One of the studies was co-authored by Nissen, and the other study was from Dr. Sonal Singh of the Wake Forest University School of Medicine in Winston-Salem, North Carolina. Both studies concluded the same thing: that Actos is safer than Avandia.

Glaxo disputes the findings. Glaxo spokeswoman Mary Anne Rhyne said her company has conducted 42 studies of Avandia, tracking more than 5,000 patients, and found no difference in risk between the Glaxo product and Actos.

Fortunately for diabetics, they have other choices for controlling blood-sugar. Since it was approved for the U.S. market in 2005, diabetics have been injecting Byetta, a drug based on the saliva of the Gila monster, a rare venomous lizard from the American Southwest and Mexico.

In its two years on the market, Byetta has yet to be hit by a firestorm of allegations over side effects. Byetta sales are growing rapidly, with Eli Lilly & Co. reporting a 30 percent jump in the third quarter to $165 million. (Lilly splits U.S. sales with its partner, Amylin.) Also, the companies are working on a more advanced version of the drug, called Byetta LAR, in the effort to keep sales growing.

Januvia, a pill from New Jersey-based Merck & Co., Inc., is the newest entrant to the diabetes field. Like the other drugs, it controls blood-sugar levels and is only used by diabetics with type II diabetes, which generally emerges in adults as a result of obesity.

Januvia's growth has been rapid since the drug was launched into the U.S. market in October 2006. Sales for Januvia (and the similar drug Janumet, which is much smaller) totaled about $200 million in the third quarter of 2007. Some analysts believe Januvia has billion-dollar blockbuster potential. John Boris, an analyst at Bear Stearns, has projected $740 million in sales for 2007, Januvia's first full year on the market.

Januvia could someday compete with the diabetes drug Galvus from the Swiss drugmaker Novartis. Both drugs are members of the same class, known as DDP-4 (dipeptidyl peptidase-4) inhibitors. Both work by allowing diabetics to increase insulin when their blood sugar is high, and reduce sugar produced by the liver after eating when the body doesn't need it.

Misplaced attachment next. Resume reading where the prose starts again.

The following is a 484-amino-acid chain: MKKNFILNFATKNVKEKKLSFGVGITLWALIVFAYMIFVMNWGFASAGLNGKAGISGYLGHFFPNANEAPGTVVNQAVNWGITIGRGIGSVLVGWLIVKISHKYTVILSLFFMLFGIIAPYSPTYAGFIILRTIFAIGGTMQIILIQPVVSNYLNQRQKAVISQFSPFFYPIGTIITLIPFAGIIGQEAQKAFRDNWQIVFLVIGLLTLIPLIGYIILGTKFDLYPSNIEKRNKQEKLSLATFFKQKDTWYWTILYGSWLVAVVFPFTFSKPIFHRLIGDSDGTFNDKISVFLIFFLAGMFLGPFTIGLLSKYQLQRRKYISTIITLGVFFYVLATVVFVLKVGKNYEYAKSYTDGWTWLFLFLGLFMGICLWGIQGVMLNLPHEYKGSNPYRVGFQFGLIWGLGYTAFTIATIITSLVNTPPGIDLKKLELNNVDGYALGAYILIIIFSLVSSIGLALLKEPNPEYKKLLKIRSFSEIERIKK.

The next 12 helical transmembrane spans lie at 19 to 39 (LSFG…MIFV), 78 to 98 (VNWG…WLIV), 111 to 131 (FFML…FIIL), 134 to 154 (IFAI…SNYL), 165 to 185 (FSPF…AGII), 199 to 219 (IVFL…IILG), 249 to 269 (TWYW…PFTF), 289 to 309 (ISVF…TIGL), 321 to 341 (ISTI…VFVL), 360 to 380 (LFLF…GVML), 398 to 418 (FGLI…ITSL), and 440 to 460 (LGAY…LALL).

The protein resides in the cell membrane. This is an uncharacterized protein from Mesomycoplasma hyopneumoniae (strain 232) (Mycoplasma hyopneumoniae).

Galvus was approved by European authorities in September, but the FDA wants more data from Novartis before it deems the drug good enough for the United States. Producing fresh data requires more tests -- a costly and time-consuming endeavor for Novartis.

So the market is brisk for diabetes drugs that control blood-sugar levels. But it hasn't been so hot for inhaled insulin. This concept of inhaling powdered insulin, rather than injecting it in a liquid form, became a reality in 2006. That's when Pfizer Inc., the New York drug giant, launched Exubera, the very first device for inhaled insulin.

But Exubera is no more. Pfizer and its new device failed to win the hearts and minds of diabetics and their doctors. In October, Pfizer announced that it had yanked the product off the market, taking a $2.8 billion hit as a result of closing down manufacturing facilities.

Pfizer is the largest seller of pharmaceutical drugs in the world, as measured by annual sales, so it's big enough to take a hit and survive. Pfizer is 250 times the size of Mannkind Corp., a California company that is developing a device for inhaled insulin called Technosphere.

With Exubera off the market because of lack of popular demand, the future is uncertain for Technosphere, and the stakes are high for the relatively small company, which has no products on the market. But the aspiring product Technosphere does have a potential edge over its failed rival: convenience.

Technosphere is the size of a cell phone and fits easily into the palm of one's hand. Exubera was considerably larger.

And that's not all. When in use, Exubera is a transparent tube filled with white mist, resembling -- in the words of one diabetic -- a "bong." E-mail to a friend E-mail to a friend